Ricky Hatton: “I think there’s only Amir Khan for Mayweather, because you’ve obviously got the United States/UK rivalry and Amir’s proved his worth”

2 Submitted by on Mon, 14 October 2013, 13:24

(transcribed by Michael Readman) I recently had the opportunity to speak with former 2 division world champion Ricky ‘The Hitman” Hatton during the 201st edition of “On The Ropes.” Hatton, who retired from boxing last November after a ninth round knockout loss has now turned his focus to being a full time trainer/promoter, and has been working with Sergey Rabchenko towards getting a title shot at 147lbs. Besides speaking on the future of Rabchenko, he also discussed his former opponent Floyd Mayweather Jr. and what fights he sees out there for boxing’s current P4P king. Ricky gave his thoughts on potential match ups between Mayweather and Danny Garcia, Gennady Golovkin, and most notably Amir Khan. Here is what Ricky Hatton has to say in part 1 of his interview.

Jenna J: Now making his third appearance to “On The Ropes” boxing radio, I’m joined by the former Ring Magazine light welterweight champion of the world, Ricky ‘The Hitman’ Hatton. How’s things going today, Ricky?

Ricky Hatton: Yeah going great thank you, yeah, just been into Manchester city centre and met Evander Holyfield actually. Evander Holyfield is over here doing his Sportsman’s dinner tour and we went and took a load of food for the homeless people which was nice to not only meet the champ but to give to a good cause. It’s been a good start to the day.

Jenna: Awesome, great stuff to hear. Ricky, last time I talked to you on the show, you were just starting to adjust to the fact that you had retired from your boxing career and you were moving onto the promoting. I have to ask you now its almost been one year since you last fought in the ring. Have you had any pull at all to come back?

Hatton: No, not at all to be honest with you, I got all the answers I needed from my comeback. Yeah of course it would have been nice to have won and hopefully go on to win another world title but ultimately with all the problems I had suffered not so long back, it was nice to just go and get the answers.

Every fighter always thinks they’ve got one more fight in them and that fight told me that I haven’t. I found out what I needed to know and now I can move on into my promoting and training and try and bring the UK’s next proper champions through.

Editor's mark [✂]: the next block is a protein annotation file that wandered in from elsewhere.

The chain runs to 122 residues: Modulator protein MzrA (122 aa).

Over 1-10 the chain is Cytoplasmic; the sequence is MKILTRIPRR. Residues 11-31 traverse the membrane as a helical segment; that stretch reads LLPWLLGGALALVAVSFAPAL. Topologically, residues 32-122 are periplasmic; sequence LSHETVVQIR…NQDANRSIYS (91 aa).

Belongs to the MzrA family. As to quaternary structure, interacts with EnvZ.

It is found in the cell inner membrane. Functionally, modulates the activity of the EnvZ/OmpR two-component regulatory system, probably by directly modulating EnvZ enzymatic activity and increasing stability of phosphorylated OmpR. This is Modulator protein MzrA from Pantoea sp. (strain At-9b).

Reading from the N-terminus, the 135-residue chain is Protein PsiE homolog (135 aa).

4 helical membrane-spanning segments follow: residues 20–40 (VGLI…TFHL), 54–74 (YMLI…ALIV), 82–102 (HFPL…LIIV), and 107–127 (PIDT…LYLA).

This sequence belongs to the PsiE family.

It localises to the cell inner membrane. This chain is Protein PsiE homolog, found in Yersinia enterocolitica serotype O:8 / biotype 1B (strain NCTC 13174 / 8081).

Jenna: Ricky, your brother Matthew recently retired and now obviously with you retired, does it feel like a closing chapter on the fighting career for the Hatton’s?

Hatton: It is yeah, but me and Matthew have had a wealth of experience with what we did in the boxing ring and I’ve had a lot of experience in life in general of knowledge I can pass on in do’s and don’t if you like, so the next best thing would probably be in the wonderful life boxing has given me and my family, if I could give some other youngsters that opportunity I think that would be the next best thing and I think I speak for Matthew when I say that.

Jenna: Lets talk a little about the fact that you are now a trainer and you are working with a fighter who is thought of very highly and might get a title shot soon, that’s Sergey Rabchenko. I’m just curious as to what you think of the progress you’ve had with him so far?

Hatton: Yeah, Sergey is a very talented lad, a murderous power puncher and we’re getting better and better as each fight goes along. He’s WBC ranked number 1 junior middleweight in the country now, he’s also the WBC silver champion and European junior middleweight champion. So yeah, he’s right there in the mix for the likes when you think of Saul Alvarez and Floyd Mayweather just fought for the WBC title, he’s right there in the mix and he’s proved his worth.

He’s a murderous puncher, he’s getting better and better every fight and we’ve had maybe four fights together now and each time he’s shown improvement and bearing in mind his age, he’s only twenty six years of age, I expect him to even improve further over the forthcoming years now.

Jenna: He has an upcoming fight on November the sixteenth. Can you let the fans know what kind of challenge he has in front of him?

Hatton: He has a very tough challenge in front of him, Cedric Vitu fought on my undercard last time on my comeback. After I watched that fight I thought he won that fight by three points but it wasn’t you know. Sergey has been his own and you know he’s been that good, when you have a slightly off performance people like to jump on the bandwagon but no, he should of been fighting in France against Vitu and then the fight got postponed and moved on another five weeks which as any fighter will tell you it’s very difficult when you’re trying to peak at the right time if you like.

So that was a difficult time with him and also because he was better than we had to move the fight and put him on my undercard I couldn’t go in Sergey’s corner you know so it was very, very difficult really you know I can imagine it would be like me going in the corner without Billy Graham a little bit, it’s not ideal. There were reasons why his performance wasn’t quite on what I expect and what Sergey expects of himself, but I expect him to win in a lot better style this time against Vitu.